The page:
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Old 05/05/2018, 05:04 PM   #9676
Lsufan
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Pretty much what u are saying is correct. If the valve is fully open then u would have to tune the return pump to the drain. It is unlikely that would happen & if it is draining the overflow with the return pump up all the way then the return pump can’t keep up. It wouldn’t surprise me if u had to pump 2000 gph for it to keep up with hour setup. Even if u could it would seem like it would be inconsistent.

That is one of the many positives about a beananimal drain. With your existing plumbing u can run anywhere from 200 gph to 2000 gph & the system work correctly. It makes it so much easier to tune the drain to the pump rather then the other way around


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Old 05/06/2018, 11:30 AM   #9677
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Pretty much what u are saying is correct. If the valve is fully open then u would have to tune the return pump to the drain. It is unlikely that would happen & if it is draining the overflow with the return pump up all the way then the return pump canít keep up. It wouldnít surprise me if u had to pump 2000 gph for it to keep up with hour setup. Even if u could it would seem like it would be inconsistent.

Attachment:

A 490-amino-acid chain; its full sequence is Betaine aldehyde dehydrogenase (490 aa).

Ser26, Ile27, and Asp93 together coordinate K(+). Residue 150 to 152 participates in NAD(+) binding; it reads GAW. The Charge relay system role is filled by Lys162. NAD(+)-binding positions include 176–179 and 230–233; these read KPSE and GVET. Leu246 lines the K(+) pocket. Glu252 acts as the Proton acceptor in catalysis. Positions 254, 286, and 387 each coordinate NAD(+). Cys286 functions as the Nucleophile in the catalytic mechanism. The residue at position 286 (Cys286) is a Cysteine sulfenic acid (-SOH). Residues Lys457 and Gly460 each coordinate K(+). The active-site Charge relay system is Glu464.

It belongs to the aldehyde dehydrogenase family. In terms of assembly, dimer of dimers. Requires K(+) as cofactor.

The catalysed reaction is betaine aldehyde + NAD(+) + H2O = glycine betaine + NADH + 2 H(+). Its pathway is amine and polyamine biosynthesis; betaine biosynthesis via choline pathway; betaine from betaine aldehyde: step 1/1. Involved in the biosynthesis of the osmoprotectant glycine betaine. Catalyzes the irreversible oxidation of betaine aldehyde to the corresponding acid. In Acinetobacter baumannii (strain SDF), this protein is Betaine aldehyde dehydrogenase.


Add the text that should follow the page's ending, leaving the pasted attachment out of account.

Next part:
That is one of the many positives about a beananimal drain. With your existing plumbing u can run anywhere from 200 gph to 2000 gph & the system work correctly. It makes it so much easier to tune the drain to the pump rather then the other way around
@Lsufan - thanks. I wasn't sure so wanted to ask. I had to read a bit in the thread and work out a few kings but like you said easy to tune once you have the set up correct. I have pretty much set it and have left it alone since I started the cycle and tank in February. The only time it needed any attention is when I brought one of the media reactors on-line after my rose bubble tips decided to spawn and muck up the water. But even then I didn't adjust anything on the bean plumbing. It was just adjusting the water flow through the reactor which was nice. Just wanted to be sure I - especially since this is the first DC pump I'm using (Cor 15).

Really glad I went with this. Thanks again.


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Old 05/06/2018, 12:13 PM   #9678
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Also, keep in mind that, depending on the drop, even a 1" siphon moves a ton of water. I forget the exact number, but it exceeds all but the very largest of pumps. My PW200 nets me about 1,350 which necessitates closing the gate valve by about 40%.


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Old 05/21/2018, 10:40 AM   #9679
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Here's a question that I can't seem to find a definite answer on:

Are the downward turned elbows of the "full siphon" and "open channel" even with each other? Or does the "open channel" sit higher? And if so how much higher?

Thanks You


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Old 05/21/2018, 07:30 PM   #9680